Modulation of the cytosolic androgen receptor in striated muscle by sex steroids

Naomi E. Rance, Stephen R. Max

Research output: Contribution to journalArticlepeer-review

58 Scopus citations


We studied the influence of orchiectomy (GDX) and steroid administration on the level of cytosolic androgen receptor in rat levator ani muscle and rat skeletal muscles (tibialis anterior and extensor digitorum longus). Androgen receptor binding to muscle cytosol was measured using [3H]meth-yltrienolone (R1881) as ligand, a 100-fold molar excess of unlabeled R1881 to assess nonspecific binding, and a 500-fold molar excess of triamcinolone acetonide to prevent binding to gluco-corticoid and progestin receptors. Bound and free ligand were separated by column chromatography with Sephadex G-75. In levator ani muscles from intact animals (controls), maximum R1881 binding (Bmax), determined by Scatchard analysis, was 2.5 fmol/mg protein (Kd = 0.68 nM). Thirty days after GDX, Bmax increased to 500% of the control value, with no significant change in Kd (0.96 nM). Using saturating levels of R1881, Bmax was increased to 280% of the control value 12 h post-GDX, 600% at 14 days, 478% at 30 days, and 133% at 44 days. The increase in receptor binding was blocked by cycloheximide. Administration of Silastic capsules containing testosterone pro-pionate 30 days post-GDX resulted in R1881 binding at the control level at 44 days. Surprisingly, administration of 17β-estradiol (E2) 30 days post-GDX resulted in increased (480%) R1881 binding. Thus, E2 may cause induction of the cytosolic androgen receptor in levator ani muscle from GDX rats; alternatively, the rate of receptor degradation may be altered. R1881 binding by skeletal muscle cytosol was increased 139% at 12 h, 212% on day 14, 220% on day 30, and 158% on day 44 with respect to the control value. Administration of testosterone propionate at 30 days caused R1881 binding to return to the control value by day 44, whereas E2 was without influence. The differences in response of levator ani and skeletal muscle receptors may account for the differential effects of sex steroids on these muscle types.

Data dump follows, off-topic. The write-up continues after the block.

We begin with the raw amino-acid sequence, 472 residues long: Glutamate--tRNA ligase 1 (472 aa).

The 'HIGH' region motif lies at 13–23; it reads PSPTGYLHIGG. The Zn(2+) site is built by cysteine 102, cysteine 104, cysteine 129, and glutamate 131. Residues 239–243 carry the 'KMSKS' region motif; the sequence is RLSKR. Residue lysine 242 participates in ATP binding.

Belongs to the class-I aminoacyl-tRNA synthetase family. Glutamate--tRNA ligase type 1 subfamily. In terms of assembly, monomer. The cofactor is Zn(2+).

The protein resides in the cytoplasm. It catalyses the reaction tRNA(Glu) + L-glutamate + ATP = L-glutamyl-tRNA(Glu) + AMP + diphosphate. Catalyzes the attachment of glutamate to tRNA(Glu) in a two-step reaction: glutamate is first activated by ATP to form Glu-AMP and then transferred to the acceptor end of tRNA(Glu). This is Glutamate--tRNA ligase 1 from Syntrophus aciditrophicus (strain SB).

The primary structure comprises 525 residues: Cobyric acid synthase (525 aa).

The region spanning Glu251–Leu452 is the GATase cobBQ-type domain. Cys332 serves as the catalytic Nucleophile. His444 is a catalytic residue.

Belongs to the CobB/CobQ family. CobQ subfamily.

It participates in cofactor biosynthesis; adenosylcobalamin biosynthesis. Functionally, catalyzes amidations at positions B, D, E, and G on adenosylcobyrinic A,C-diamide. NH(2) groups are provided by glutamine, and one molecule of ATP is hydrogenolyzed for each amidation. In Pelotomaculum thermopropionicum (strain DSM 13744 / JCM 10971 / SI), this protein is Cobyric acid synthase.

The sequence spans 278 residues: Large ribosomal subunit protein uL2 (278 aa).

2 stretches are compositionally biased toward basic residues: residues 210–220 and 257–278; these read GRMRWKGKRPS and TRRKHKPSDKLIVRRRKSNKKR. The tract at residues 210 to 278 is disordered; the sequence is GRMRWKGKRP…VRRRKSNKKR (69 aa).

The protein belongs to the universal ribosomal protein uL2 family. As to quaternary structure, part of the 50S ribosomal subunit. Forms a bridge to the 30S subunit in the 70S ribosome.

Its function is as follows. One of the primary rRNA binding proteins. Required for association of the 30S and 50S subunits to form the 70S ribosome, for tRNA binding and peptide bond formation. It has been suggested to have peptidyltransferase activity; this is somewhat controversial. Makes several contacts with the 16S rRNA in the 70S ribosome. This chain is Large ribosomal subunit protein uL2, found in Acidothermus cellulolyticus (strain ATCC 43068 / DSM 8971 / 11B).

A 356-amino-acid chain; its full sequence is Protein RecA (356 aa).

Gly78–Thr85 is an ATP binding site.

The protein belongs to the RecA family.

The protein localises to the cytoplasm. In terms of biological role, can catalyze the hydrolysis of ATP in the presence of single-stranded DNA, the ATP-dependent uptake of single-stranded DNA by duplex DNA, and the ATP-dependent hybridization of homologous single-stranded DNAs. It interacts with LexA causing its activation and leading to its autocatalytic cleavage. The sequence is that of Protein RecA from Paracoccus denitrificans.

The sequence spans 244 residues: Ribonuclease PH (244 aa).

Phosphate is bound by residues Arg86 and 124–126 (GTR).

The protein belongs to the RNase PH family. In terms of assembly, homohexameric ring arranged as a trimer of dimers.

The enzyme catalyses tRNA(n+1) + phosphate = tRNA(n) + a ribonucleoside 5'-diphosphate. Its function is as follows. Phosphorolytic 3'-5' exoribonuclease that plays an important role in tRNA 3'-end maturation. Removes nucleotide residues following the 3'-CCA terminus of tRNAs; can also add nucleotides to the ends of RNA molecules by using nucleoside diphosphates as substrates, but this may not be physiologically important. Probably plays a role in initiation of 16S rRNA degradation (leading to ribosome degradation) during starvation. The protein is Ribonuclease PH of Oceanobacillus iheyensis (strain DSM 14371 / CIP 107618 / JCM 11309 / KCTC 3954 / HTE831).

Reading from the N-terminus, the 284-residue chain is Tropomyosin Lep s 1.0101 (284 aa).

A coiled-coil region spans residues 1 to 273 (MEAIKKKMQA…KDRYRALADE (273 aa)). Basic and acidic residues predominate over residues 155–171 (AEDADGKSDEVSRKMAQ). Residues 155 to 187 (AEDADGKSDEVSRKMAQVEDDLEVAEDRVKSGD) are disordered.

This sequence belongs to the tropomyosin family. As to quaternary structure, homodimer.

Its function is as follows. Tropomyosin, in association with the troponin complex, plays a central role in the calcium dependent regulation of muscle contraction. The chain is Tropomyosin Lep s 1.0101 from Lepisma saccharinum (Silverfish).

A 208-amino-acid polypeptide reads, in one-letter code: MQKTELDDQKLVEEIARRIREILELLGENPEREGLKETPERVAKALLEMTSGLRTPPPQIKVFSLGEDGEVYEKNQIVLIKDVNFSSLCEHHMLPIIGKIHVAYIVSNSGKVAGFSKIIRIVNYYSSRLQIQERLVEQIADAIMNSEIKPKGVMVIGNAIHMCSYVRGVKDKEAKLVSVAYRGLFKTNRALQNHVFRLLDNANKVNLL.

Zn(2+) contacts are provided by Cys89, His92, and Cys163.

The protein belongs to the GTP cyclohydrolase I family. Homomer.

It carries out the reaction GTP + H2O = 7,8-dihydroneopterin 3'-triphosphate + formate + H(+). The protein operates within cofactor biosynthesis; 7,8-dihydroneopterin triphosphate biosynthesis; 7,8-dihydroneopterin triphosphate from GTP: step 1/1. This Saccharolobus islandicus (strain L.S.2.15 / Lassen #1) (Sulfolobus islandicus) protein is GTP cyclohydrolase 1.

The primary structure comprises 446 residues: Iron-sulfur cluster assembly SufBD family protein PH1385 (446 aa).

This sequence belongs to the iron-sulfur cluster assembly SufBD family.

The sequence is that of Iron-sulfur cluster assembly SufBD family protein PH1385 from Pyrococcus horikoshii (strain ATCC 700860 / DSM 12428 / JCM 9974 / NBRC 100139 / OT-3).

Original languageEnglish (US)
Pages (from-to)862-866
Number of pages5
Issue number3
StatePublished - 1984

ASJC Scopus subject areas

  • Endocrinology


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